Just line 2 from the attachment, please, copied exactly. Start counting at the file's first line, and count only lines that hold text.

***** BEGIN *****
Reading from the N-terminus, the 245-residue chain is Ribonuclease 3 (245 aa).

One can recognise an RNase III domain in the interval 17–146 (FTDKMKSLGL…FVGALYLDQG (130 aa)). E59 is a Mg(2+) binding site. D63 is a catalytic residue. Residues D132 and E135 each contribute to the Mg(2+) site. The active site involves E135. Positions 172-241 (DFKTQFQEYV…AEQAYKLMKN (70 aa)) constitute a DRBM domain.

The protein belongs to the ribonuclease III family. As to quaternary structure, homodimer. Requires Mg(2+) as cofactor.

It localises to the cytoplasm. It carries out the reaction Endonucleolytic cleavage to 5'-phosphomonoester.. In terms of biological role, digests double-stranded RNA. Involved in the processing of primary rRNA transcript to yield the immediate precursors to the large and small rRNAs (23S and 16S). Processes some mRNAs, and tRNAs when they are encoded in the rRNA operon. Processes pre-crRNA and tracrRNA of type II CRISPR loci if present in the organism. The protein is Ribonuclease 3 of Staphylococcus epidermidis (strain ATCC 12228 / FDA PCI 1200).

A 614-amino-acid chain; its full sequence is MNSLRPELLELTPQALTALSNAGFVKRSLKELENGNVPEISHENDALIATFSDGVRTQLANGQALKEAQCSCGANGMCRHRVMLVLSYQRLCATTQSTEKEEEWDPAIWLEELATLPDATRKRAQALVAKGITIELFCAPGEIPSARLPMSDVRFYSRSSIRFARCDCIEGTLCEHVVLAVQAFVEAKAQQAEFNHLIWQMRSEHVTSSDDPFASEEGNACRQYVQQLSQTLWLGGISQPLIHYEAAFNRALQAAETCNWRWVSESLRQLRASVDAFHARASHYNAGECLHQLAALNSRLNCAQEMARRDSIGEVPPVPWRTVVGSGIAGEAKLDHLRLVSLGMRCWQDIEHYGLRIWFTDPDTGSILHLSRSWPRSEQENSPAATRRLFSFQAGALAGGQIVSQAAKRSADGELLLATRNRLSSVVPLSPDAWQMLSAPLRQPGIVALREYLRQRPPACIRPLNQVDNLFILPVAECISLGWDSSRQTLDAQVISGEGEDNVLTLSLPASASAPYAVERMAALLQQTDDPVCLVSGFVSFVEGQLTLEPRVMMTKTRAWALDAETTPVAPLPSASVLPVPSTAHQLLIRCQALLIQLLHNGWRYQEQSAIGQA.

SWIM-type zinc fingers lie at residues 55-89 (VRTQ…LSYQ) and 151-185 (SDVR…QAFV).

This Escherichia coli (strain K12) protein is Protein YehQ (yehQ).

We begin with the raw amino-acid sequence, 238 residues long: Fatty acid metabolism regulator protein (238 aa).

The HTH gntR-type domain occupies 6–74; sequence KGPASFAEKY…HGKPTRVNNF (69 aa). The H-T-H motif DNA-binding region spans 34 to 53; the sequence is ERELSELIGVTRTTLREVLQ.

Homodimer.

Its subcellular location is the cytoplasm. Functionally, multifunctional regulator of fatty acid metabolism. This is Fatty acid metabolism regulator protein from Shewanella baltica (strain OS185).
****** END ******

One can recognise an RNase III domain in the interval 17–146 (FTDKMKSLGL…FVGALYLDQG (130 aa)). E59 is a Mg(2+) binding site. D63 is a catalytic residue. Residues D132 and E135 each contribute to the Mg(2+) site. The active site involves E135. Positions 172-241 (DFKTQFQEYV…AEQAYKLMKN (70 aa)) constitute a DRBM domain.